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Undergraduate Anthropology

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Undergraduate Anthropology

2018 Fall Term

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3 Units

CULTURAL ANTHROPOLOGY (GS)

Anthropology 218

Varieties of human cultures past and present throughout the world, emphasizing the comparative study of social systems.


3 Units

HUMAN EVOLUTION: INTRODUCTION TO BIOLOGICAL ANTHROPOLOGY (GS)

Anthropology 225

Biological anthropology studies human biological evolution and variation. Topics will be: Genetics and Human Evolution, Misconceptions about human evolution and adaptation, the biology and behavior of primates, the fossil record and the origin of bipedalism and evolution of larger brains and lastly the challenges of the future as a result of our recent evolution history.


3 Units

CULTURE, MEDICINE AND HEALTH

Anthropology 302

Medical anthropologists apply critical concepts and ethnographic methods to understand the lived experience of illness and suffering; differing medical practices; and the various ways modern healthcare impacts societies. This course is an introduction to the field and designed for students in the social sciences, humanities, and biological/health sciences.


3 Units

FORENSIC DOCUMENTATION

Anthropology 325

This is an advanced course for students who wish to explore the area of recovery and identification of human skeletal remains. This class is offered as an introduction to the field of Forensic Science. It also provides us with opportunity to see an application of scientific knowledge to jurisprudence. A detailed look into the events surrounding death will be examined. Since we will deal directly with the human body, some prior knowledge of the human body will be helpful although we will cover this material in class.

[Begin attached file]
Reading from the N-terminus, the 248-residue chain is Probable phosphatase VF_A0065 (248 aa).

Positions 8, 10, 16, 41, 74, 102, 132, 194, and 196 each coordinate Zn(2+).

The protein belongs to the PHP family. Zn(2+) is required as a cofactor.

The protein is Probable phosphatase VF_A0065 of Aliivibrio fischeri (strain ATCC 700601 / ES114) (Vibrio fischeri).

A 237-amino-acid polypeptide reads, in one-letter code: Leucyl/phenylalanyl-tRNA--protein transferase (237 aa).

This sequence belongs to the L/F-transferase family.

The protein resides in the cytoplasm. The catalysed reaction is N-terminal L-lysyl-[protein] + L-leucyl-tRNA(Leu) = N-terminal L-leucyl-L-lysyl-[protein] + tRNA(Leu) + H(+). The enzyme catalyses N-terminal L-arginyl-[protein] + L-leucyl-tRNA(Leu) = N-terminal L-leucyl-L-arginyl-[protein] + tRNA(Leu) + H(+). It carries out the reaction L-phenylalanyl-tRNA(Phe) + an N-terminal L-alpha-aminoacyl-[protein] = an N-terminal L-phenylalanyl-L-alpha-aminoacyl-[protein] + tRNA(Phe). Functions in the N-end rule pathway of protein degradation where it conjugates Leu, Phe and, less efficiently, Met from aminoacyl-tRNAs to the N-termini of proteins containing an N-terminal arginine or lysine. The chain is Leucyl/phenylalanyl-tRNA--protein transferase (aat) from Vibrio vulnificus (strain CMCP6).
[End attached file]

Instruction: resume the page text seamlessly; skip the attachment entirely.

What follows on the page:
3 Units

WOMEN AND MEN IN CROSS-CULTURAL PERSPECTIVE (GS)

Anthropology 334

Anthropological approaches to the cross-cultural study of gender relations with emphasis on societies of the non-Western world. Topics vary.


3 Units

ORIGINS OF GENDER

Anthropology 367

This course presents theory, methods and case studies examining the role of women in human societies from our earliest origins through the beginning of the modern period. The dominant discipline in this inquiry is archaeological anthropology, but relevant material from sociology, biology, history and other fields will also be covered. No previous knowledge of any one field is expected, but exposure to the social sciences is desirable. My goal for this course is that you will leave with a better understanding of the role of women in past human societies, envision some of the trajectories that have led to contemporary social formations and be able to envision how the past, present and future are connected.

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